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Cold War on the Airwaves : The Radio Propaganda War Against East Germany (Hardcover) (Nicholas J.
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"Cold War on the Airwaves offers a history of the Berlin-based American propaganda broadcaster Radio in the American Sector (RIAS) and its impact on the political culture of the German Democratic Republic during the early Cold War. Founded in 1946 to serve as America's official radio station in Berlin and as a counterweight to the Communist-controlled broadcasters in East Germany, RIAS quickly became one of the United States' most successful public information operations conducted against the Soviet Bloc. Nicholas Schlosser examines how the RIAS fast became one of the most trusted sources for news inside East Germany during a dynamic period following World War II that included the Berlin Airlift, the East German rising of 1954, and building of the BerlinWall. Drawing on a wealth of broadcast transcripts, internal memoranda, listener letters, and surveys of East Germans by the U.S. Information Agency, he attributes RIAS's success to its conscious effort to balance accuracy with partisanship. Claiming objective journalism, RIAS reporters nevertheless used the language, style, and tone of neutral broadcasting to openly attack the Soviet Union and undermine the GDR's legitimacy. Through information from East German citizens visiting or escaping to West Berlin, the reporters broadcast stories to counter official statements from East Germany's ruling party, reported on bad economic conditions, and encouraged listeners to oppose the GDR. Thus, as with other U.S. anticommunist public information programs, RIAS attempted to resolve the inherent contradictions of conducting a propaganda operation in name of creating a democratic society built upon an objective press"--
Founded as a counterweight to the Communist broadcasters in East Germany, Radio in the American Sector (RIAS) became one of the most successful public information operations conducted against the Soviet Bloc. Cold War on the Airwaves examines the Berlin-based organization's history and influence on the political worldview of the people--and government--on the other side of the Iron Curtain. Nicholas Schlosser draws on broadcast transcripts, internal memoranda, listener letters, and surveys by the U.S. Information Agency to profile RIAS. Its mission: to undermine the German Democratic Republic with propaganda that, ironically, gained in potency by obeying the rules of objective journalism. Throughout, Schlosser examines the friction inherent in such a contradictory project and propaganda's role in shaping political culture. He also portrays how RIAS's primarily German staff influenced its outlook and how the organization both competed against its rivals in the GDR and pushed communist officials to alter their methods in order to keep listeners. From the occupation of Berlin through the airlift to the construction of the Berlin Wall, Cold War on the Airwaves offers an absorbing view of how public diplomacy played out at a flashpoint of East-West tension.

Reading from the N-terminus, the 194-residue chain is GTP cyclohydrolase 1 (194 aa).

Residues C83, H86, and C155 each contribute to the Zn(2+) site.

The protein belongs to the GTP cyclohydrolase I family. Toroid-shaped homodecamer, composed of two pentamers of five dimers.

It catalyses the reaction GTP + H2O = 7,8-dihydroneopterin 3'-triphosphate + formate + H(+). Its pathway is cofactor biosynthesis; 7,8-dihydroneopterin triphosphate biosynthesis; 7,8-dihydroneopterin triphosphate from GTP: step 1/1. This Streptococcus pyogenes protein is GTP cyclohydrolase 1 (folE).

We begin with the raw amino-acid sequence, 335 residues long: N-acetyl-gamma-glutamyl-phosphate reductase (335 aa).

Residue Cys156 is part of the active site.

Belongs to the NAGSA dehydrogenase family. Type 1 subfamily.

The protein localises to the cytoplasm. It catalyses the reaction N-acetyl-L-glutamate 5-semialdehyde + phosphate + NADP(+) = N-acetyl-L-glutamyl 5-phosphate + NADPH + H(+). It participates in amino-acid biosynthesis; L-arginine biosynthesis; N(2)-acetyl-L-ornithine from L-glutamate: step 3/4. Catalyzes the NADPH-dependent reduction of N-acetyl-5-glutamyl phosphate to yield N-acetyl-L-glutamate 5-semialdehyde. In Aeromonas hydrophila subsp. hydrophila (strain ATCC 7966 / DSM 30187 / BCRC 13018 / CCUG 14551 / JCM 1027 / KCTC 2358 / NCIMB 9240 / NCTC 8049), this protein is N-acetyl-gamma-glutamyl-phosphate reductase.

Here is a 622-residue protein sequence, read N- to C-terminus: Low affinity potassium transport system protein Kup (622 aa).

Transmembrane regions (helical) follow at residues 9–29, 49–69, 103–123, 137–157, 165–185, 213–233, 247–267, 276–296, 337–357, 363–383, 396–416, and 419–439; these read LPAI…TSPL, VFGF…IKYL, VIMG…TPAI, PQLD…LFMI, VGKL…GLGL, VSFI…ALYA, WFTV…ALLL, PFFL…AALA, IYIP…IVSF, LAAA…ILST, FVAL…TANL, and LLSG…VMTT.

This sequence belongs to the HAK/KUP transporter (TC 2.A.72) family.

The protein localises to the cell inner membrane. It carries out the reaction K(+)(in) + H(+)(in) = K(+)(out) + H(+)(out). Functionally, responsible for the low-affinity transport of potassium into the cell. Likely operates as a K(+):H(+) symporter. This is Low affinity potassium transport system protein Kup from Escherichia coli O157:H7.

Number of Pages: 2336
Genre: Social Science, History, Political Science
Publisher: Univ of Illinois Pr
Author: Nicholas J. Schlosser
Street Date: November 15, 2015
Item Number (DPCI): 247-49-7307
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